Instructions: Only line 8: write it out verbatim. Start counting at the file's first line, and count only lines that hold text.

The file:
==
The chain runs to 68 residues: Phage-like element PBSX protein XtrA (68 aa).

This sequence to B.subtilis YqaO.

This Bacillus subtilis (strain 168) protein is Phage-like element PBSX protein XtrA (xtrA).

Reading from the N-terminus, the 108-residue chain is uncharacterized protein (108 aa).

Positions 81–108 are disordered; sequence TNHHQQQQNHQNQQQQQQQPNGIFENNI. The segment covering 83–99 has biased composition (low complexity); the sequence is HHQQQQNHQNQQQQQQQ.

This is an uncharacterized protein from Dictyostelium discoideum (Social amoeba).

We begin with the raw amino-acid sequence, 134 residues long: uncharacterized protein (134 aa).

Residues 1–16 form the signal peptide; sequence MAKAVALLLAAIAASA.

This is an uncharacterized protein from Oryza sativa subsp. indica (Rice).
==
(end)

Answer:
Residues 1–16 form the signal peptide; sequence MAKAVALLLAAIAASA.